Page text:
They became the first Premier League club since 2003 not to make a summer signing and the first Spurs side since 1962 to reach the European Cup semi-finals.
It is a tale of resourcefulness and resolve, of a capacity to adapt to adversity. It reflected Mauricio Pochettino’s can-do mentality.
“When you cannot do what another team does, you cannot complain,” the Argentine smiled afterwards. “You cannot sit and wait and cry. You must be strong and create the spirit that can complete this kind of performance.”
Pochettino’s capacity to extract more from his players was reflected by Llorente, the redeemed misfit. The Spaniard did not score in his first 16 Spurs appearances and has a solitary league goal this season. He represented a cumbersome presence in attack, but pressed into service, he delivered: not convincingly, but crucially.
Arguably Spurs’ two finest players this season represent triumphs of Pochettino’s management. Sissoko and Son Heung-min had underwhelming debut campaigns in London. Some of Tottenham’s continuity has been enforced by budgetary restrictions. They have found the answer within.
Son, football’s best odd-job man, stood in for Kane, scored twice within four minutes to complete a hat-trick of sorts over 23 minutes in the tie and reached 20 goals for the season.
The South Korean is suspended for the first leg of the semi-final against Ajax. Only someone as self-deprecatingly modest as Son could joke that his side might fare better without him and Spurs’ resources will be further stretched, but Pochettino excels in projecting positivity.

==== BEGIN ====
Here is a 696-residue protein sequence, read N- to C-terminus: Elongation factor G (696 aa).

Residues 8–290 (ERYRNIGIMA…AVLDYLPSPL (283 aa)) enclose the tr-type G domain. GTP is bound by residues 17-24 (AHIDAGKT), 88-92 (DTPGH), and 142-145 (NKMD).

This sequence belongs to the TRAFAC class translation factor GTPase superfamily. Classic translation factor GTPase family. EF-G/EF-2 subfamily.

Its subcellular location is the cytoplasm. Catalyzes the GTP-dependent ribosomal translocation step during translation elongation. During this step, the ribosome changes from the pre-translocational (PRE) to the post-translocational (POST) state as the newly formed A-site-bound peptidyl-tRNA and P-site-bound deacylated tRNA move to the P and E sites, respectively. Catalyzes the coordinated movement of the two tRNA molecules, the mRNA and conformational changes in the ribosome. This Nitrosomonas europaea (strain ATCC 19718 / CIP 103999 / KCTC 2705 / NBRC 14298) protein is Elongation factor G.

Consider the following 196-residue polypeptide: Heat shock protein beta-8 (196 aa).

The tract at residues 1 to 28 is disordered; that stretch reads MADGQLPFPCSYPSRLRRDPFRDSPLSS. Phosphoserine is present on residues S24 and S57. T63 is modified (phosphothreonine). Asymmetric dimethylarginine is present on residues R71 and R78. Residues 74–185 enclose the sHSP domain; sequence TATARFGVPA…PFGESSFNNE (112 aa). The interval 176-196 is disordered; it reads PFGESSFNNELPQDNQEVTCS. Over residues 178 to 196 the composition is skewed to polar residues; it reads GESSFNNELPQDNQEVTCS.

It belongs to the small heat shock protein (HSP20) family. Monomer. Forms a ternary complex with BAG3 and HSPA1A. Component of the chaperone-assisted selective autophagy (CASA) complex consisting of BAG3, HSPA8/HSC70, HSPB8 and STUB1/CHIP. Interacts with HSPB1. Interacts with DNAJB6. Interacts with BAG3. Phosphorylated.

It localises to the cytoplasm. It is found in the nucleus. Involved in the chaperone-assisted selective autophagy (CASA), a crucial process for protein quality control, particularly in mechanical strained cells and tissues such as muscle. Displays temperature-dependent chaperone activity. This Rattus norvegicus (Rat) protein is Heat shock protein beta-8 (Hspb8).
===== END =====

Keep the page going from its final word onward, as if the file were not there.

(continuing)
“If there is no Sonny and no Harry, it is another,” he said. “It is important to have the belief.”
He has allied it with ideas, reconfiguring the last men standing: three at the back against Borussia Dortmund, a midfield diamond at the Etihad, followed by two banks of four and eventually a fifth defender.
Tottenham have progressed despite their recent (lack of) transfer business and the underlying economics. Their wage bill last season was only £2 million (Dh9.5m) more than Everton’s. They have flourished at brinkmanship, playing sudden death since taking a lone point from their first three group games.
The margins have been narrow; a distraught Sissoko went to the dressing room thinking they had been eliminated by Raheem Sterling’s injury-time ‘goal’, scarcely realising it was disallowed. They were subject to an onslaught. Kevin de Bruyne delivered one of the great performances in a losing cause; Sterling, Sergio Aguero and Bernardo Silva were almost as good.
Tottenham had a reserve in attack, a makeshift central midfield and two struggling full-backs. They nonetheless prevailed in one of the Champions League’s epic ties.
From the ruins of an European campaign that threatened to end ignominiously in autumn, Pochettino and his ever more depleted group of understudies and the unlikely have constructed something very special.